He offers sets of questions for key conversations around ownership, dissent, gifts, and other key areas.  What is unique about Block is the methodology that seeks to bring the goal into the process.  This is some of how I’ve tried to teach strategic planning – that leaders don’t lead towards a goal or vision, but they must live out that vision through the whole process from day one. That affects actions and relationships.

In today’s society, you have many groups in many places blaming other groups for their situation and looking externally for solutions.  Block offers a methodology and community building approach that challenges all of us to take ownership of our communities and commit to something new together instead of engaging in the toxic cycles of blame and dependence.  It’s easier said than done, but there’s a lot here to inform how we try to bridge differences today in a culture that is often very divided.

 

Quick Review: The Tipping Point

A few weeks ago I finished reading Malcom Gladwell’s The Tipping Point: How Little things Can Make a Big Difference.   I fully enjoy Gladwell’s books as they often popularize more complex ideas out there. His books are also ideal audiobooks for driving in traffic given how story oriented they tend to be.

More detailed reviews and summaries can be found out there, but I enjoyed the book because of its blatant relevance for leadership, ministry, and the sharing of ideas. Gladwell is focused on the phenomena of what makes some ideas really take off while others do not.

Gladwell is focused on the phenomena of what makes some ideas really take off while others do not. He structures the book around “The Law of the Few”, “The Stickiness Factor”, and “The Power of Context.”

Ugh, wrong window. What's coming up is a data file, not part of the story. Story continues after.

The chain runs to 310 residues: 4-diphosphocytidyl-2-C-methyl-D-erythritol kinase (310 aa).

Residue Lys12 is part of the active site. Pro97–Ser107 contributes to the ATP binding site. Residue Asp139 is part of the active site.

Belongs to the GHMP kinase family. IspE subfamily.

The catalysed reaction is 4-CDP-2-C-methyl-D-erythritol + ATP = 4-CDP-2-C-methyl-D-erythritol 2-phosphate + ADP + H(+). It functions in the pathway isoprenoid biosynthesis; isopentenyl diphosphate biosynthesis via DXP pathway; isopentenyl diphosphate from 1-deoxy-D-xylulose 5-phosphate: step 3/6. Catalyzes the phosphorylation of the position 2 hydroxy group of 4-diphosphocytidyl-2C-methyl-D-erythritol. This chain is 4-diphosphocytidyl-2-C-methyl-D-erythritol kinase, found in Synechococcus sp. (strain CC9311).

The law of the few suggests that there unique types of people that drive the spreading of ideas. He calls them connectors, mavens, and salesmen.  Some people have unique gifts in connecting other people, some have unique talents and passions to be informed on all of what is going on, and some have the charisma and gifts that can bring alignment to ideas or products effortlessly.  I enjoyed the illustration about Paul Revere being an example of an individual who was a couple of these – why is Revere so remembered in the events of the opening of the Revolutionary War when there was another man who equally shared the same task?

“The Stickiness Factor” is the sense of memorability (if that’s a word) or ease at which people can lock into a concept, product, or idea.  This is what marketing strives for and what much of educational theory is working to master.

“The Power of Context” is looking at the systemic impact of the environment on change phenomena. I was intrigued most by the example of the “Broken windows theory” that was at the heart of change efforts in New York’s dramatic crime reduction over a decade ago. After analyzing a host of variables – the idea that small symbols of neglect can lead to widespread invitations for crime. By quickly cleaning up graffiti and making other quick improvements to fix things and keep things in shape among other minor changes, there was radical changes in crime for the better.

These are quick and hasty summaries, but this book is a great stimulator of ideas and creative energy if you are thinking about how to spread ideas or lead change in a particular context. All such efforts will involve the need to shape thinking, relationships, and behavior. This book touches on all three of these areas and thus, a great resource.

 

Stats Lie Pt 14: You Think You Know But You Don’t

This entry is part 14 of 14 in the series Stats Lie

I’ll be honest.  Sometimes this all-time Jim Mora (former NFL coach) rant pops into my mind when people outside of my leadership and the cultural context I’m in make one-up judgments or bring criticism that is anchored in a totally different worldview or ethnocentric perspectives.  Sometimes criticism is fair and we always need to take it in with a humble ear and learning posture.  Sometimes it says more about those giving the criticism. So this is a post about a contextual reaction and polemic against non-contextual criticism.